Do You Believe In Writer’s Block?

Yes, and it can be truly damaging. For me, writer’s block isn’t a lack of ideas or inspiration, but the lack of motivation to keep going and keep writing. For four years, I had tons of ideas, tons of things on the back burner resting in a stagnant state. I would open a document and start, then stop, close, and not touch that document again. It would find its way onto a hard floppy disk somewhere. In fact, I recently found one of these colorful disks and stared at it blankly, unable to remember what I had on it because I hadn’t labeled it.

What Does Your Family Think Of Your Writing Career?

I was surprised by the support I got since I went public. Many members of my family knew I wrote, but only a small number knew my seriousness about it. For many years, I was too nervous to share any of my writings with my family, including my husband.

A few years ago, I decided to not only do this but to “go big or go home”. I took a deep breath and, after doing some research into the field, decided to go indie. I have had some negative reviews, but I didn’t let it get me down. I was more nervous about how my family would respond, but my parents surprised me the most with how supportive they were. My in-laws have also been very supportive, and that makes me happy to know I’m making good.

What Do You Say To Anyone Considering Writing?

  1. Never give up. Keep going, no matter what. There will always be negative people in the world, people who take their jealousy to a level of hatred, but you must never listen to it. Love what you write and your writing will find a readership. Be confident, and others will respond.
  2. Everyone, absolutely everyone, gets bad reviews. In an article done by HuffPost entitled 12 Classic Books That Got Horrible Reviews When They First Came Out, this is explained perfectly. Another article that can be found is done by Buzzfeed entitled “11 Beloved Books With Shockingly Bad Reviews”. Some of the works mentioned in these two articles are surprising. It just proves no one is beyond public opinion, whether good or bad. It’s just a part of putting your work and yourself out there. You cannot please everyone. Don’t let this bring you down. Just breathe and keep moving forward.
  3. Forgive yourself. You will have days that you’re harder on yourself than others are. Forgive yourself for not being a machine. Mistakes will be made. You might as well accept it. Even after something gets published, little things are sometimes found. It happens to everyone. Don’t sweat it.
  4. When submitting to a publishing house, make sure the manuscript or chapter they request is exactly how you want it to be before submitting. Nothing can be more frustrating than submitting and realizing you can’t fix it after you hit send. It also causes issues on the receiving end of the process if you’re constantly emailing them updated versions. Be professional, submit exactly what you wanted in the first place. If it’s accepted, edits will occur throughout the process, if needed.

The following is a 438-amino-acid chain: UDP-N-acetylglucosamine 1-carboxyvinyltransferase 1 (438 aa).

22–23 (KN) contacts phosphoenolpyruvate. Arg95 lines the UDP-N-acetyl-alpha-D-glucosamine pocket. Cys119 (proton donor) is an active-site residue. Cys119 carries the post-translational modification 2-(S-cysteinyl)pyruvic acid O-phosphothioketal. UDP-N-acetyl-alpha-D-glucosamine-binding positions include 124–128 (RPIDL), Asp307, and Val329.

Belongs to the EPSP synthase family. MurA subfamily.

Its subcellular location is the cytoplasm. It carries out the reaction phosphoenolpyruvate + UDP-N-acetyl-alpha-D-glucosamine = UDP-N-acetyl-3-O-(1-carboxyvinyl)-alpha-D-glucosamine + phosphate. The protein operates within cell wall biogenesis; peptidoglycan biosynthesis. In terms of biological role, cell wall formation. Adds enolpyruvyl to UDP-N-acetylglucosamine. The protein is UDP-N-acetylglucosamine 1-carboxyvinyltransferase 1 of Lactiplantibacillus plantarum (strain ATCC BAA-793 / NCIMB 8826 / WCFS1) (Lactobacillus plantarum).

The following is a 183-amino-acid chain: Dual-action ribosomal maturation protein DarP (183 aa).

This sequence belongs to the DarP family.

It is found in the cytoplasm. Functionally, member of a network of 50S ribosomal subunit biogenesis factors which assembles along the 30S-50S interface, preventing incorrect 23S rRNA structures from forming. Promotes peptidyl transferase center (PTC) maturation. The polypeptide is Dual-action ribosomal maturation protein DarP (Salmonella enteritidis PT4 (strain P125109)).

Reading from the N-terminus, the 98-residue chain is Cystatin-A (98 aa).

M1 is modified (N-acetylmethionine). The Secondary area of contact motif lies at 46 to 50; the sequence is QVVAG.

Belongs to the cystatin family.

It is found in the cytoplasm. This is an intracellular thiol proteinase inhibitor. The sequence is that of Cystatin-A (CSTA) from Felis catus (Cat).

5. Make sure you have all the social media accounts you’re comfortable with and/or are active on. This helps connect to readers and helps with promoting/marketing your work.
  6. Always keep a pen and paper next to your bed. Memo pad, notebook, steno pad… It doesn’t really matter, as long as it’s something you can write on.

Do You Write Every Day?

I try to. I know many try to force something out daily, but if I force it, it won’t be worth it in the end. I know enough to know that. I write until I get to a point I know I can stop and pick it right back up again the next time. This helps me continue working on a project instead of stalling. This also helps me work on multiple projects at once. My current daily word count is roughly three thousand words, but if I have complete focus and zero distractions, I’ve been able to push out ten thousand.

Are Any Of Your Characters Inspired By A Real Person?

None are carbon copies of real people, but some personality traits, including my own, have wiggled themselves into my characters. Things I’ve found interesting about those I’ve met, things that stood out, have found themselves here and there.

I like how beautifully flawed human beings can be, so I try to create characters that are the same. I try hard to keep characters realistic, even though I write many of them into fantastical situations and worlds. This ultimately serves my one pet peeve of things remaining realistic enough for me to understand them. It is how I have to approach everything. If it makes sense to me and I can explain it well enough for another to understand, then I’m golden.

I also have a habit of trying not to name characters after people I know. I don’t want anyone to ever think that a character with this or that name is how someone really is or how they act. It’s something rooted in my anxiety that I can’t escape. Any character who has a name of a real person is just an honest coincidence.

When You’re Not Writing, What Do You Do?

When not writing, I do other types of work. I’m a freelance artist who takes on clients under the business name Bachman Designs. I’ve done many book covers, promotional images, and media for other published authors. L. Bachman’s my work name. Initially, I didn’t want my real name known. I wanted to write under the L. Bachman name for a privacy barrier, but I’ve become more flexible over time with those knowing I’m L. Bachman. I stand behind my work with confidence.